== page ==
This will make SSDT 2015 skip the upgrade wizard and directly open the project with the correct target version. For SQL Server 2014, you change SQLServer2012 into SQLServer2014 of course. Although this work around seems to work, manually editing the XML of the project file is not really supported. My advice is to create a new empty project, set the target version and then start adding packages.

Control Flow Parts

Control flow parts are introduced in the tip SQL Server Integration Services 2016 Control Flow Templates Introduction (they have been renamed from templates to parts). Surprisingly, you can still work with control flow parts if your target version is not SQL Server 2016. This is possible because they are a design-time feature and they don't influence how packages actually work. In the example here I have created a new project with the target version set to SQL Server 2014. I created a simple control flow part and added it to the package.

SQL Server 2016 Control Flow Parts Available for SQL Server 2014 SSIS Packages

Debugging the package is not a problem.

Control flow parts debug

And you can also run the package inside a SQL Server 2014 SSIS Catalog:

Control flow parts execution from the SQL Server 2014 SSIS Catalog

Conclusion

The Target Server Version property introduces backwards compatibility for SSIS project in SSDT 2015. With this new capability, an old sore of SSIS has finally been fixed: you can use only single version of Visual Studio to manage your different SSIS projects. It is recommended to set the server version at the start of the project and that you don't switch it around too often as it may lead to issues. The good news is that with SSDT 2015, you can also use control flow parts in your older projects!

Next Steps


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About the author
MSSQLTips author Koen Verbeeck Koen Verbeeck is a BI professional, specializing in the Microsoft BI stack with a particular love for SSIS.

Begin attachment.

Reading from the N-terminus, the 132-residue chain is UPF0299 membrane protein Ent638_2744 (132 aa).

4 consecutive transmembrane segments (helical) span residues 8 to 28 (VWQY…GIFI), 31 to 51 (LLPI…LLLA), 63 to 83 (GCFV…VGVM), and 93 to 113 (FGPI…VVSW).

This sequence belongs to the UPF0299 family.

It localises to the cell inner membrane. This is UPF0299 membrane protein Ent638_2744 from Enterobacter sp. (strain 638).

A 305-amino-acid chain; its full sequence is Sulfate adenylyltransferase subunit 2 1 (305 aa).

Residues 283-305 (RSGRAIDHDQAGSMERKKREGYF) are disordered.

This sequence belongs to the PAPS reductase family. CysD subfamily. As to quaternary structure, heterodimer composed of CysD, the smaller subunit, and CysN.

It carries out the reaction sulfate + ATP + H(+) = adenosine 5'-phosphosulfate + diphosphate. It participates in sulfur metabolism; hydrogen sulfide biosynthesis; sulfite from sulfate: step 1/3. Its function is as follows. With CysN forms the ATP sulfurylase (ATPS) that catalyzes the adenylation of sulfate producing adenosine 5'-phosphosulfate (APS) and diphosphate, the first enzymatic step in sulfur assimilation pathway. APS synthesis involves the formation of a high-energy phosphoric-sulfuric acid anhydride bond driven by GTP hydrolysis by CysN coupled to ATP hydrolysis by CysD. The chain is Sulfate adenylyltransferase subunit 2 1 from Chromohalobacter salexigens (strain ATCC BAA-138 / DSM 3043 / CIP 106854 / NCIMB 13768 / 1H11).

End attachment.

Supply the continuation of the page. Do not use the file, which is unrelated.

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Wednesday, August 24, 2016 - 7:28:22 AM - Koen Verbeeck Back To Top

@Arthur: I assume you're refering to the SSIS instance? That would only be needed if you're still working with the package deployment model. (If possible, the project deployment model is preferred.)


Tuesday, July 05, 2016 - 10:47:50 AM - Arthur Back To Top

 Apparently, unlike SSDT-BI the SSMS 2016 is NOT backward compatible with the earlier releases of SSIS. Source: https://msdn.microsoft.com/en-us/library/mt238486.aspx?f=255&MSPPError=-2147217396

 


Wednesday, June 22, 2016 - 2:39:58 AM - Jeroen Vaes Back To Top

I'm afraid the ability to use control flow parts in older projects is gone. With the GA release of SSDT, the "Package parts" entry in the solution explorer is only available when the target server version is SSIS 2016. This is a very odd decision, as it worked perfectly in the betas and (according to MS' own docs) it's a design-time feature so there seems to be no reason to disable it. Other than commercial reasons, that is...


Monday, May 02, 2016 - 3:30:08 PM - Koen Verbeeck Back To Top

Hi Aleksandr,

normally there's an error about the version number when you run SSIS 2014 packages on a 2012 server.
There's a whole connect thread about people having backward compatibility issues:

https://connect.microsoft.com/SQLServer/feedbackdetail/view/944882/ssdt-bi-2014-backward-compatibility-for-ssis-2012

Maybe MS fixed things after a while :)


Monday, May 02, 2016 - 10:37:52 AM - Aleksandr Back To Top

Koen, thanks for the post. It was interesting to know smth new about SSDT 2015. 

But is it really true that with Visual Studio 2013 you couldn't develop SSIS projects for SQL Server 2008 or any other version of SQL Server except for SQL Server 2014? I created a new project and package with SSDT 2013, deployed to SQL Server 2012 and ran it successfully.